First Reading: Acts 1:15-17,20-26
Responsorial Psalm: Ps. 112(113):1-8
Gospel Reading: John 15:9-17
At the core of the field of Economics is the idea that our world is a place plagued with scarcity — that is, we do not have all the resources we want. As a result, we must make choices. Choice refers to the ability of a consumer or producer to decide which goods, services or resources to purchase or provide from a range of possible options; and in making choices, there is always an ‘alternative forgone’ (alternative cost) which is usually called “Opportunity cost,” – known as that thing that must be given up in order to acquire or achieve something else. Thus, being free to choose is regarded as a fundamental indicator of economic well being and development. What does this idea have to do with today’s liturgical celebration in which we celebrate the Feast of St. Mathias?
At the heart of today’s readings is the reality of the choice made by the Lord. To begin with, the first reading presents to us the episode of the selection and call of Matthias from the group of the Disciples of Christ to become an Apostle. The term “Apostle” is derived from Classical Greek “apóstolos” (ἀπόστολος), meaning “one who is sent off”, from στέλλειν (“stellein”), “to send” + από (apó), “off, away from”. In the Biblical context, it means “one who’s sent on a mission.” In Mark 3:13, from his followers (disciples), Jesus selected the 12 Apostles; and the reason was given in verse 14: “that they might be with him and that he might send them out to preach”. An apostle is given the authority of the One who sent him, that is why in Matthew 28:16-20, we read about the great commissioning of the Apostles to go out and win souls – Jesus said: “All authority in heaven and on earth has been given to me. Therefore go and make disciples of all nations…” Therefore, the Apostles were the selected few by Christ Himself who sent them for a mission. Their number (12) was significant, as it tallies with the number of the twelve tribes of Israel. Unfortunately, with the death of Judas Iscariot, the team of the Apostles became incomplete, and as a result, two candidates (Joseph, known as Barsabbas whose surname was Justus, and Matthias) were selected from the group of the disciples, and after some moments of prayers, the Lord chose Matthias through the lots that were drawn.
Dear friends in Christ, the Lord’s choice of his followers takes priority over their choice of him. In today’s gospel reading, we hear Jesus saying to us ‘I chose you’. The Lord’s choice of us is prior to all else, and our choice Him is always in response to His choice of us. Put differently, the Lord is always seeking us out, and our seeking of him is a response to his seeking us. Today’s Gospel makes us understand that the Lord loves us first before choosing us; thus, our love of him should be in response to his love of us.
Unfortunately, after being chosen by the Lord in baptism to follow him as his friend, we end up not choosing the Lord to be our friend by living a life contrary to our Christian calling, making the Lord ‘our opportunity cost’ (alternative forgone), so sad! However, St. Matthias whose feast day we celebrate today should serve as a model for us. He was chosen by the Lord to be an Apostle; and through his total self-giving to the service of God and the people, today, we venerate him as a saint of the Church. Matthias means “Gift of God.” He lived out his name by being a gift to the people of God even to shedding his blood for the sake of Christ. How many religious leaders today (who claim they have been called and chosen by Christ) can sincerely follow the path of St. Matthias, who demonstrated his friendship and love for Christ by being a gift to the Apostles and the Church? It is not only about making people see that we have been called and chosen by God but by reciprocating Christ’s love and friendship towards the flock we lead.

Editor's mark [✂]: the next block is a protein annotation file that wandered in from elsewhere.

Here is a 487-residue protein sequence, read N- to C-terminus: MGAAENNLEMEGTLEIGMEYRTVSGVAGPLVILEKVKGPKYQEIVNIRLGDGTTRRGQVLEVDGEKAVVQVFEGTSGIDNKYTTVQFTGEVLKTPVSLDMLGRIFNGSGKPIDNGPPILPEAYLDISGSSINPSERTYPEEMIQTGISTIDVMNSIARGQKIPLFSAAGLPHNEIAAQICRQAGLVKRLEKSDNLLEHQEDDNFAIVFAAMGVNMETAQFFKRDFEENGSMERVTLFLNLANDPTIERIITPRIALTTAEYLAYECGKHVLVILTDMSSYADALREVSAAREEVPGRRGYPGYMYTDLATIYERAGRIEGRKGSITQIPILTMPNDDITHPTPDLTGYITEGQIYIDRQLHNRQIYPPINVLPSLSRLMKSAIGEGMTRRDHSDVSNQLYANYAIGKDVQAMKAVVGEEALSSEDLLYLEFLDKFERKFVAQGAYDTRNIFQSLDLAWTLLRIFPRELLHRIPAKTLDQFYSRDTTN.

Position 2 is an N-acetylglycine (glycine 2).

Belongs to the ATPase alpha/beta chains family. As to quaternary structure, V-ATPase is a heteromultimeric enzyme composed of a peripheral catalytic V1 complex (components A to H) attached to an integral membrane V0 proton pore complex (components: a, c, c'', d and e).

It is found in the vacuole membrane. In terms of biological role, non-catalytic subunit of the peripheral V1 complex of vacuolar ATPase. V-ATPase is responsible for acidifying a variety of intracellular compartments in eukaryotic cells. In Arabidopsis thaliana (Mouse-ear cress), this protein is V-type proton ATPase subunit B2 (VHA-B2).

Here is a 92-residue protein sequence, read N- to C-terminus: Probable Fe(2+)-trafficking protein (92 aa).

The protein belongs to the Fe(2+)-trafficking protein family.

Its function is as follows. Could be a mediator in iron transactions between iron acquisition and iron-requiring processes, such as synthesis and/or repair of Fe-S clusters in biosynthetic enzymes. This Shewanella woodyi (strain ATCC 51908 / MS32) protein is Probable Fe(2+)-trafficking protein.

Regrettably, we live in a world where many religious leaders choose themselves in the ministry and the result (fruits) is what we see – aberrations and deviations from the Gospel to manmade ideas, thus, leading their gullible followers astray and making God the ‘alternative forgone’ (opportunity cost). We need more of St. Matthias in our Church today and among “Christian (ecclesial) communities. May religious leaders demonstrate their choice of the Lord as a response to the Lord’s choice of them, and demonstrate this love selflessly even if it entails giving up their lives for their followers.
Dear friends in Christ, to demonstrate God’s choice of us, today’s Psalmist exclaims: “From the dust, he lifts up the lowly, from the dungheap he raises the poor, to set him in the company of princes, yes, with the princes of his people. Therefore, in all our dealings with the Lord, let us remember that the Lord has already chosen us as his friends ‘even before the world was created’ (Eph. 1:4); thus, our way of life should correspond to our calling and demonstrate strongly that we also have chosen our Lord as our friends in response to his choice of us. Remember, as stated at the beginning of this reflection: “being free to choose is regarded as a fundamental indicator of economic well being and development;” likewise, being free to choose our Lord in response to his choice of us is also a fundamental indicator of our spiritual well being and salvation.
© Fr. Chinaka Justin Mbaeri, OSJ
Paroquia Nossa Senhora de Fatima, Vila Sabrina, São Paulo, Brazil
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